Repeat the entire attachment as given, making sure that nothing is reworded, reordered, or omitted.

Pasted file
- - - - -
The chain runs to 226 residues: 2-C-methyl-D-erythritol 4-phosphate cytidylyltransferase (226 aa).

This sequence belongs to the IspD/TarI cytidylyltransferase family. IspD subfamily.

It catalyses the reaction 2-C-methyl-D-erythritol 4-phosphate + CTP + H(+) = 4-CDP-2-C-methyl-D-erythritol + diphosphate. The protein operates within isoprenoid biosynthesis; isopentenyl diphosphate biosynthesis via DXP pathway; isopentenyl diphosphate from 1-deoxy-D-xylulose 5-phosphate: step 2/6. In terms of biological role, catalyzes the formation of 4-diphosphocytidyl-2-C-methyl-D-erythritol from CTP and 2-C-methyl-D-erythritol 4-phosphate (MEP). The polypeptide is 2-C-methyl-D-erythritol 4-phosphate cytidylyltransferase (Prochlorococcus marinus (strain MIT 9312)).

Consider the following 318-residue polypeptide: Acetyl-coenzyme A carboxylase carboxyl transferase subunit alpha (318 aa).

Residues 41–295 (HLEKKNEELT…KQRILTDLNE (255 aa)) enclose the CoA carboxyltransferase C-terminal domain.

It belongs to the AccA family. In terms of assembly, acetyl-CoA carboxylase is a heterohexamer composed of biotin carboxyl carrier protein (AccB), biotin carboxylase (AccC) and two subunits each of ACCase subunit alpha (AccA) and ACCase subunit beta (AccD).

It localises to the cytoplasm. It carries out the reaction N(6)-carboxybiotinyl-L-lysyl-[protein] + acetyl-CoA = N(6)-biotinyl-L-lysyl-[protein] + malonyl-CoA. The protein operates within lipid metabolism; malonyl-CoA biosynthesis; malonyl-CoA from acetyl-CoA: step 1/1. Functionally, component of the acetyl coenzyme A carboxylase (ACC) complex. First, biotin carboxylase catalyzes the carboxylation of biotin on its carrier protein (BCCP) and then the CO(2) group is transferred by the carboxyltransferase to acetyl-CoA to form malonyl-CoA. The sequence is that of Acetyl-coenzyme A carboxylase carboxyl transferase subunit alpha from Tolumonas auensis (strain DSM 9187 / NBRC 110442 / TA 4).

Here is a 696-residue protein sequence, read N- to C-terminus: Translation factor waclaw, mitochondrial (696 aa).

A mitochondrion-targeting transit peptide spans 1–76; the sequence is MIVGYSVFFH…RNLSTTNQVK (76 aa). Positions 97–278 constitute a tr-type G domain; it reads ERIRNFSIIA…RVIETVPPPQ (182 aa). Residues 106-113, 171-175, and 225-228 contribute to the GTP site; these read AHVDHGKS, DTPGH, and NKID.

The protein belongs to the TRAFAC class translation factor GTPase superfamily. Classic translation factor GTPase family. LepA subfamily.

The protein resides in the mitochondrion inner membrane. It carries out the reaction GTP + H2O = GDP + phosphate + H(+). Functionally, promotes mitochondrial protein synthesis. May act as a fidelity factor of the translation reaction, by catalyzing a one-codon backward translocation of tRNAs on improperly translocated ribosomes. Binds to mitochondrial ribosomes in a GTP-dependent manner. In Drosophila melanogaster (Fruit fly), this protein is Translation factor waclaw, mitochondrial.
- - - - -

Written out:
The chain runs to 226 residues: 2-C-methyl-D-erythritol 4-phosphate cytidylyltransferase (226 aa).

This sequence belongs to the IspD/TarI cytidylyltransferase family. IspD subfamily.

It catalyses the reaction 2-C-methyl-D-erythritol 4-phosphate + CTP + H(+) = 4-CDP-2-C-methyl-D-erythritol + diphosphate. The protein operates within isoprenoid biosynthesis; isopentenyl diphosphate biosynthesis via DXP pathway; isopentenyl diphosphate from 1-deoxy-D-xylulose 5-phosphate: step 2/6. In terms of biological role, catalyzes the formation of 4-diphosphocytidyl-2-C-methyl-D-erythritol from CTP and 2-C-methyl-D-erythritol 4-phosphate (MEP). The polypeptide is 2-C-methyl-D-erythritol 4-phosphate cytidylyltransferase (Prochlorococcus marinus (strain MIT 9312)).

Consider the following 318-residue polypeptide: Acetyl-coenzyme A carboxylase carboxyl transferase subunit alpha (318 aa).

Residues 41–295 (HLEKKNEELT…KQRILTDLNE (255 aa)) enclose the CoA carboxyltransferase C-terminal domain.

It belongs to the AccA family. In terms of assembly, acetyl-CoA carboxylase is a heterohexamer composed of biotin carboxyl carrier protein (AccB), biotin carboxylase (AccC) and two subunits each of ACCase subunit alpha (AccA) and ACCase subunit beta (AccD).

It localises to the cytoplasm. It carries out the reaction N(6)-carboxybiotinyl-L-lysyl-[protein] + acetyl-CoA = N(6)-biotinyl-L-lysyl-[protein] + malonyl-CoA. The protein operates within lipid metabolism; malonyl-CoA biosynthesis; malonyl-CoA from acetyl-CoA: step 1/1. Functionally, component of the acetyl coenzyme A carboxylase (ACC) complex. First, biotin carboxylase catalyzes the carboxylation of biotin on its carrier protein (BCCP) and then the CO(2) group is transferred by the carboxyltransferase to acetyl-CoA to form malonyl-CoA. The sequence is that of Acetyl-coenzyme A carboxylase carboxyl transferase subunit alpha from Tolumonas auensis (strain DSM 9187 / NBRC 110442 / TA 4).

Here is a 696-residue protein sequence, read N- to C-terminus: Translation factor waclaw, mitochondrial (696 aa).

A mitochondrion-targeting transit peptide spans 1–76; the sequence is MIVGYSVFFH…RNLSTTNQVK (76 aa). Positions 97–278 constitute a tr-type G domain; it reads ERIRNFSIIA…RVIETVPPPQ (182 aa). Residues 106-113, 171-175, and 225-228 contribute to the GTP site; these read AHVDHGKS, DTPGH, and NKID.

The protein belongs to the TRAFAC class translation factor GTPase superfamily. Classic translation factor GTPase family. LepA subfamily.

The protein resides in the mitochondrion inner membrane. It carries out the reaction GTP + H2O = GDP + phosphate + H(+). Functionally, promotes mitochondrial protein synthesis. May act as a fidelity factor of the translation reaction, by catalyzing a one-codon backward translocation of tRNAs on improperly translocated ribosomes. Binds to mitochondrial ribosomes in a GTP-dependent manner. In Drosophila melanogaster (Fruit fly), this protein is Translation factor waclaw, mitochondrial.